Part 3: Why Should Testers Know SQL?

SDET Sally

In part 2 of this blog series, we covered a SQL scenario a Senior Tester may encounter during a project.

Here, we will look at a scenario for a SDET (Software Development Engineer in Test).


SQL Covered: Variables, Math Functions, Temp Tables, While loops

Tester Level: SDET (Software Development Engineer in Test)



A new weather application is being designed, which uses hourly wind speeds and directions for prediction purposes. The company making the application wants to run functional tests and load test the application. They need to populate some of the database tables with 2 years of hourly data and ask SDET Sally to do it.

Architect Andrew asks SDET Sally to build an easy and repeatable process that can generate additional records with random values from a predefined set of values whenever needed.

SDET Sally assures the team she can create the test data.



SDET Sally could generate an Excel data file and import it into a SQL table, but she decides it would be easier and more reusable just to create the random data on the fly using a SQL script. She needs to be able to create random decimals, integers and even words in SQL when needed in her SQL scripts.


Let’s listen in on SDET Sally’s thought process as she codes the SQL:

“I need to make sure I remember how the rand() math function works. Let me Google it.”

rand(seed) – takes an optional seed value and returns a float type number from 0 (inclusive) to 1 (exclusive).

“I’ll run this code a few times to see some results:”


SQL Sample Output
Select rand() 0.270092757329933




“Ok, it generates random decimals with 15 significant values. I usually don’t need that many significant digits so I should round these decimals to the significant digits I want. Let’s try putting this in the SQL round function:”


SQL Sample Output
Select round( rand() ,4)

Select round( rand() ,5)

Select round( rand() ,1)





Sally can generate random decimals with the correct amount of significant digits, but know she often needs to generate random integers from a subset of valid integers.


“I am going to have transform these random decimals into random integers. Let’s write the code to get random integers between 30 and 75 (inclusive) and then I can create a function out of it once it is tested. I know that multiplying by 10 always shifts the decimal one place to the right, so let’s multiply the random decimal by 30:”


SQL Sample Output
Select  rand()*30 28.9538025924679




“Ok. I get random decimals back between 0 (inclusive) and 30 (exclusive). Let’s chop off the decimal portion to make them integers:”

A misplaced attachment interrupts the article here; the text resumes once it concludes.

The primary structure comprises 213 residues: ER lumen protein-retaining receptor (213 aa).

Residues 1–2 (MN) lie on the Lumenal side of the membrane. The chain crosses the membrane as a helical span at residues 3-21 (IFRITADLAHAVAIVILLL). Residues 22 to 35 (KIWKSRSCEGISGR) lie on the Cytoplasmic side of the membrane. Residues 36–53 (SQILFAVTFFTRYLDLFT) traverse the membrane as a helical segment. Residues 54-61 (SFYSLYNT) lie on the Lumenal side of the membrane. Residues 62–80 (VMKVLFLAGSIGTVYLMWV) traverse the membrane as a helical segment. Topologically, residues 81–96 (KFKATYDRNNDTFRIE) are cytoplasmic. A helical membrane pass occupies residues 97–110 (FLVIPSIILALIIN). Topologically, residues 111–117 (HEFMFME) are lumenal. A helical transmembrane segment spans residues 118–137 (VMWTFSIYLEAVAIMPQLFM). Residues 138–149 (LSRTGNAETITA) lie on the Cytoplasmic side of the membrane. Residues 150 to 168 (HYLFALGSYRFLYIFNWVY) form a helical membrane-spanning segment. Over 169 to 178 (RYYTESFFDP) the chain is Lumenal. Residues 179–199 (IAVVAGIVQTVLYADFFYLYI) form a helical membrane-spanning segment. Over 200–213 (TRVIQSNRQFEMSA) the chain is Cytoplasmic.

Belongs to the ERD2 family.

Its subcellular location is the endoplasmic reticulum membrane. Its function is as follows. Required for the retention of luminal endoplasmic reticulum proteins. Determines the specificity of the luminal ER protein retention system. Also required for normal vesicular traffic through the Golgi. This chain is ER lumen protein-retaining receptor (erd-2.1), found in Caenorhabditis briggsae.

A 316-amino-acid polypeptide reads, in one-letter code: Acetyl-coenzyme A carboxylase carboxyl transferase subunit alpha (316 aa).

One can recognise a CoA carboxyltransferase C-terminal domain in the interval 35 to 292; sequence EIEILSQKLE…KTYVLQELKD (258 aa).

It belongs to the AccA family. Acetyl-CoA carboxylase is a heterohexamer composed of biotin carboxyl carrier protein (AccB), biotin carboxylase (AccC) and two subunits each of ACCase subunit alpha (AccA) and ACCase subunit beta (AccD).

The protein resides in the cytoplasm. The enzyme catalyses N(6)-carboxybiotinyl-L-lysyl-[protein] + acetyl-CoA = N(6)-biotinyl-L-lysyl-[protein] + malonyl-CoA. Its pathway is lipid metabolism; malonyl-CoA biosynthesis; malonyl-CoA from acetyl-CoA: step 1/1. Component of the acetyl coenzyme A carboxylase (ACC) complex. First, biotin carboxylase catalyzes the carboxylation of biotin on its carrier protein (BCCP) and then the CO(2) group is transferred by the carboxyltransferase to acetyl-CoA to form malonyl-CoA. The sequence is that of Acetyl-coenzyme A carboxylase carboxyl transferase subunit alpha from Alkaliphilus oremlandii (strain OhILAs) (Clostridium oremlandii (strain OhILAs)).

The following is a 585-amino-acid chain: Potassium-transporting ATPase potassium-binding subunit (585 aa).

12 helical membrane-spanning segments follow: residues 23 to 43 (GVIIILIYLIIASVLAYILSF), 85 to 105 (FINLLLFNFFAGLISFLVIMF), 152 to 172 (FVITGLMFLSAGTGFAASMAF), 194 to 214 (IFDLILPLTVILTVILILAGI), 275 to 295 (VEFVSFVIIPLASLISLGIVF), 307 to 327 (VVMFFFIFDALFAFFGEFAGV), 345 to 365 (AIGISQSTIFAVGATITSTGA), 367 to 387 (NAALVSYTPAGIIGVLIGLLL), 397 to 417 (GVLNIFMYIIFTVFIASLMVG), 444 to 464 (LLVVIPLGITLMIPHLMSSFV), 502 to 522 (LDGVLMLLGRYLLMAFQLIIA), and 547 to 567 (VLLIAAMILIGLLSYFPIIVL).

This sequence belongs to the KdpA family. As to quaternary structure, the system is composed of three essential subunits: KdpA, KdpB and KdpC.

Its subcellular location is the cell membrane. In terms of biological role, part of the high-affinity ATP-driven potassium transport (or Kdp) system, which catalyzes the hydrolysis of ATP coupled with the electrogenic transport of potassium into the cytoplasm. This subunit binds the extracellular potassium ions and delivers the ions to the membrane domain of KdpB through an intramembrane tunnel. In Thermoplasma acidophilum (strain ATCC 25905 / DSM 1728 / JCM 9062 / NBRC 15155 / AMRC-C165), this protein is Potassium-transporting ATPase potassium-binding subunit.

SQL Sample Output
Select  floor( rand()*30 ) 28




“Perfect, but I need numbers between 30 and 75, lets shift this function up 30 and to the right 36 to generate the correct range of integers:”


SQL Sample Output
Select  floor( rand()*(75-30+1 ) )+ 30 30






“I’ll replace the hardcoded numbers with variables to make it a generic algorithm:”

Declare @lowerBound int, @upperBound int, @randomInteger int
Set @lowerBound=30; set @upperBound=75
Set @randomInteger =floor(  rand()*(@upperBound +-@lowerBound + 1  ) ) + @lowerBound


“OK, I can generate random decimals and integers – now I need random words from a list of words. First, I’ll create a temp table with a set of valid words:”

declare  @WIND_DIRECTION_TABLE   table( Direction  varchar(50))
insert into @WIND_DIRECTION_TABLE   values(‘North’),(‘South’),(‘East’),(‘West’)


“I just need to select a random row from the table. Like with most things in coding, there are different ways to do the same thing. Some techniques are more efficient than others depending on the size of the word set. I’ll start with an easy one and optimize it later if I have to:”

Declare @randomWord nvarchar(50)

Select Top 1 @randomWord = [Direction]
Order By NEWID()


Here is a homework assignment for the reader: research the NEWID() function and figure out why this works!

“Now that I have my random generator code, I can use the code wherever I need it to create records with random values in certain columns.  I can put it in a loop and create as many records as we need for our tests. For now, I’ll make a table variable to test my random generators and loop logic and see how fast it works:”


SQL Code


SDET Sally is satisfied with her code and decides it is a good time to break for dinner.


Can you predict how long it will take to generate these 300,000 records? Make your prediction and then open a SQL client and go find out!


In case you missed them, check out Part 1 and Part 2 of this series.

Dan Hakimian Headshot

Dan Hakimian    

Related Content: Microsoft SQL Server, Quality & Testing

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